"I don't remember being unhappy with theatre. I had no sense of sweeping away the old establishment. I've always maintained that there wasn't a revolution. I simply wrote plays that contributed to the mainstream of British theatre, going back to Shakespeare. And I've been lucky enough to be part of it. You have to understand, at the time I was an innocent - a Jewish boy from the East End. I didn't go to university, I didn't have any of the connections of many of my contemporaries, most of whom were university boys. John Dexter [who directed Wesker's trilogy] didn't go to university either and I remember Dexter saying to me once: 'You don't really know how they despise you up there'. They think you're an upstart because you didn't go to university, so to have received a letter like that from Terence Rattigan, I could only have been thrilled and encouraged."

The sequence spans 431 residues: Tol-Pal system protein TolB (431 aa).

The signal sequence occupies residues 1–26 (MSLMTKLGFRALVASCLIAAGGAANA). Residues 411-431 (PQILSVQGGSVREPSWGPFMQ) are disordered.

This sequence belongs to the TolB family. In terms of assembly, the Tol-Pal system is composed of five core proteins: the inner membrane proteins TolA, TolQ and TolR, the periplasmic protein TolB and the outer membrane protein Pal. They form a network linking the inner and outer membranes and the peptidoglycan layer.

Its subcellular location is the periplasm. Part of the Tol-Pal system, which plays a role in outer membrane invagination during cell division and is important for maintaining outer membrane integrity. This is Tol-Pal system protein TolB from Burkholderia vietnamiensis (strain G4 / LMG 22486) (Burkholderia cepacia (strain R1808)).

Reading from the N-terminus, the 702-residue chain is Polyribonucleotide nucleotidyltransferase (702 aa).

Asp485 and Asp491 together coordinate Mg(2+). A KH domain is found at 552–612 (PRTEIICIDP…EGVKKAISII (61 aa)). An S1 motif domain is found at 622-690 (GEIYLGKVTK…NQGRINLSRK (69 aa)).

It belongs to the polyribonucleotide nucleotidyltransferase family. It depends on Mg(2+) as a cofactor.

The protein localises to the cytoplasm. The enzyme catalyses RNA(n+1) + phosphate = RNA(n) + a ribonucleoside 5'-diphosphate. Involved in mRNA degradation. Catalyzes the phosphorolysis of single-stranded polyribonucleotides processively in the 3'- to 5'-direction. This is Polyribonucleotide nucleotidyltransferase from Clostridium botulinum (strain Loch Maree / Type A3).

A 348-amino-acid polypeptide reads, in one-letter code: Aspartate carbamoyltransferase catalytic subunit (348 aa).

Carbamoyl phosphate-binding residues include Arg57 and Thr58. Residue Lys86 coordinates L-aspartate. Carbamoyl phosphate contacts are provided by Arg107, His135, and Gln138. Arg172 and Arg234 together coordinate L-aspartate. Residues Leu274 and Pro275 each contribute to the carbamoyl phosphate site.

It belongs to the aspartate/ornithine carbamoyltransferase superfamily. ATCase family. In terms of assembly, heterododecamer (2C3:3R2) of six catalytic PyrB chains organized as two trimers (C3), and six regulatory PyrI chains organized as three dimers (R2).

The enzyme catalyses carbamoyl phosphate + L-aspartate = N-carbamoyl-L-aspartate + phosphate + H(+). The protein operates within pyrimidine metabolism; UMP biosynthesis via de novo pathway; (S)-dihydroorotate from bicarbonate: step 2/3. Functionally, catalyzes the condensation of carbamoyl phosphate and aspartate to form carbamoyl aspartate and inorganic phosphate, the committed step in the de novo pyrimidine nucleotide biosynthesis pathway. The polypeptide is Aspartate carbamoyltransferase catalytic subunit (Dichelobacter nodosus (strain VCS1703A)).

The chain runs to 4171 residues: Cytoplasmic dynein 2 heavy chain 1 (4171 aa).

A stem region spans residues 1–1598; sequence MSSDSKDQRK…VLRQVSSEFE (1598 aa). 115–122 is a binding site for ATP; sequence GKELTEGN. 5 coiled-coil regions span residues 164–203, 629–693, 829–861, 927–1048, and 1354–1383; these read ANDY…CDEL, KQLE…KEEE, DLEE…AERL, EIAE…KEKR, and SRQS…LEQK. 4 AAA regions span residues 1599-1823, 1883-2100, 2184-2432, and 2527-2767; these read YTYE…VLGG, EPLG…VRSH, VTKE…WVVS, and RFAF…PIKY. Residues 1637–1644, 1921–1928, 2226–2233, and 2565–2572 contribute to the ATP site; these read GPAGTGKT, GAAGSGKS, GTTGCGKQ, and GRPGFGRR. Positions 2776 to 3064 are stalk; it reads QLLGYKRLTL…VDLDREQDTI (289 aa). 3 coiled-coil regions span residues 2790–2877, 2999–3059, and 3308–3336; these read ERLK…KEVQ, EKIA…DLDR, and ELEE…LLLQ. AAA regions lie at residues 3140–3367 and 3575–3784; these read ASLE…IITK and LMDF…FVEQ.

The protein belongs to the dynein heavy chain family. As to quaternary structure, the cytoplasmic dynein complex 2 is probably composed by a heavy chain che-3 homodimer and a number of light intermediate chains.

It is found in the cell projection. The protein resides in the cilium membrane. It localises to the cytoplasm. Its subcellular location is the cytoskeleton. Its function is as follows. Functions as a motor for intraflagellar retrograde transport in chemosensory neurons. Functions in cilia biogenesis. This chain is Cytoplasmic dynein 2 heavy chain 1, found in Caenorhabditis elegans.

Funny how old insecurities hang around. Even now Wesker makes no assumption about his place in British drama. "I'm waiting for the reviews that are going to say: 'What was all the fuss about?'", he says. And as he sees me to the door, he asks: "How much space have they given you for this interview? Half a page?", as if he still expects to be

"I think it'll be a little more than that," I say.